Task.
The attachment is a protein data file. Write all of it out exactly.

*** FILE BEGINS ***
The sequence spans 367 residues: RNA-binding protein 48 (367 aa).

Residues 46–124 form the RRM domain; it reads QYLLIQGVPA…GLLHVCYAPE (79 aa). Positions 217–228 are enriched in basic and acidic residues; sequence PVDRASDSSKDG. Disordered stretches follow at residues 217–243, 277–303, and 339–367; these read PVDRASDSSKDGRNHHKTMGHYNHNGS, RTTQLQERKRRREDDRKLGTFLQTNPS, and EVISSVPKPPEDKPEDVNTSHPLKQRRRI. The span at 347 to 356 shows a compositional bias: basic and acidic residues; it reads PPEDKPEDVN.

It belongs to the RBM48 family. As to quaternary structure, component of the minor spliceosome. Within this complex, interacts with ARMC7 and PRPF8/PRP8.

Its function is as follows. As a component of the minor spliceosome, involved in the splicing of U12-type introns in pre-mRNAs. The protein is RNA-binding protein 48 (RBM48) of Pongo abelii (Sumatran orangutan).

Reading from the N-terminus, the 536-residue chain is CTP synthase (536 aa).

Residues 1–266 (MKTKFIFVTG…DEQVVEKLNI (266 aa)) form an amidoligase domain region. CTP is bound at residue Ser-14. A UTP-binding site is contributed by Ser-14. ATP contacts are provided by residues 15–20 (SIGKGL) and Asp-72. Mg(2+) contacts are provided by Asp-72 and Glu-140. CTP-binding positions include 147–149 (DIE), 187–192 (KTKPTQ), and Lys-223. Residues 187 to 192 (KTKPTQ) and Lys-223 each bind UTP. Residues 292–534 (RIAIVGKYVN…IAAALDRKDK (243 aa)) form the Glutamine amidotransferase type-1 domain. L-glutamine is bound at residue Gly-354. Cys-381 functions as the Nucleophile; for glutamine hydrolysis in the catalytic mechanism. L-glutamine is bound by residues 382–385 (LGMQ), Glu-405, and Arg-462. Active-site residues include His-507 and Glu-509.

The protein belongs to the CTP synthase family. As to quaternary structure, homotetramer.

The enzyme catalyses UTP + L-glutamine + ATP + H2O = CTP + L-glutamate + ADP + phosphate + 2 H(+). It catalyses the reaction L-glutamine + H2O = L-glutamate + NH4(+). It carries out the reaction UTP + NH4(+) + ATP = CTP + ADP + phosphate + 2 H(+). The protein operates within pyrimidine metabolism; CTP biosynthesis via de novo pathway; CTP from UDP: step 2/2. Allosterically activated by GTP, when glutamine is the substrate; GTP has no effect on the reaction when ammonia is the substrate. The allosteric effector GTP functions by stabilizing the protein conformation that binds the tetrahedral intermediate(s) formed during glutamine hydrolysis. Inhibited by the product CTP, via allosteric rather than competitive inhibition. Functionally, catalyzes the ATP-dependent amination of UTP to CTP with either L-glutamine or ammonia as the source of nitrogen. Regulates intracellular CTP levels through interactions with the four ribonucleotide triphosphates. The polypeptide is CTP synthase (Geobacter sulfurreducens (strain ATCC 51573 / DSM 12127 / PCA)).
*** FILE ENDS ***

The sequence spans 367 residues: RNA-binding protein 48 (367 aa).

Residues 46–124 form the RRM domain; it reads QYLLIQGVPA…GLLHVCYAPE (79 aa). Positions 217–228 are enriched in basic and acidic residues; sequence PVDRASDSSKDG. Disordered stretches follow at residues 217–243, 277–303, and 339–367; these read PVDRASDSSKDGRNHHKTMGHYNHNGS, RTTQLQERKRRREDDRKLGTFLQTNPS, and EVISSVPKPPEDKPEDVNTSHPLKQRRRI. The span at 347 to 356 shows a compositional bias: basic and acidic residues; it reads PPEDKPEDVN.

It belongs to the RBM48 family. As to quaternary structure, component of the minor spliceosome. Within this complex, interacts with ARMC7 and PRPF8/PRP8.

Its function is as follows. As a component of the minor spliceosome, involved in the splicing of U12-type introns in pre-mRNAs. The protein is RNA-binding protein 48 (RBM48) of Pongo abelii (Sumatran orangutan).

Reading from the N-terminus, the 536-residue chain is CTP synthase (536 aa).

Residues 1–266 (MKTKFIFVTG…DEQVVEKLNI (266 aa)) form an amidoligase domain region. CTP is bound at residue Ser-14. A UTP-binding site is contributed by Ser-14. ATP contacts are provided by residues 15–20 (SIGKGL) and Asp-72. Mg(2+) contacts are provided by Asp-72 and Glu-140. CTP-binding positions include 147–149 (DIE), 187–192 (KTKPTQ), and Lys-223. Residues 187 to 192 (KTKPTQ) and Lys-223 each bind UTP. Residues 292–534 (RIAIVGKYVN…IAAALDRKDK (243 aa)) form the Glutamine amidotransferase type-1 domain. L-glutamine is bound at residue Gly-354. Cys-381 functions as the Nucleophile; for glutamine hydrolysis in the catalytic mechanism. L-glutamine is bound by residues 382–385 (LGMQ), Glu-405, and Arg-462. Active-site residues include His-507 and Glu-509.

The protein belongs to the CTP synthase family. As to quaternary structure, homotetramer.

The enzyme catalyses UTP + L-glutamine + ATP + H2O = CTP + L-glutamate + ADP + phosphate + 2 H(+). It catalyses the reaction L-glutamine + H2O = L-glutamate + NH4(+). It carries out the reaction UTP + NH4(+) + ATP = CTP + ADP + phosphate + 2 H(+). The protein operates within pyrimidine metabolism; CTP biosynthesis via de novo pathway; CTP from UDP: step 2/2. Allosterically activated by GTP, when glutamine is the substrate; GTP has no effect on the reaction when ammonia is the substrate. The allosteric effector GTP functions by stabilizing the protein conformation that binds the tetrahedral intermediate(s) formed during glutamine hydrolysis. Inhibited by the product CTP, via allosteric rather than competitive inhibition. Functionally, catalyzes the ATP-dependent amination of UTP to CTP with either L-glutamine or ammonia as the source of nitrogen. Regulates intracellular CTP levels through interactions with the four ribonucleotide triphosphates. The polypeptide is CTP synthase (Geobacter sulfurreducens (strain ATCC 51573 / DSM 12127 / PCA)).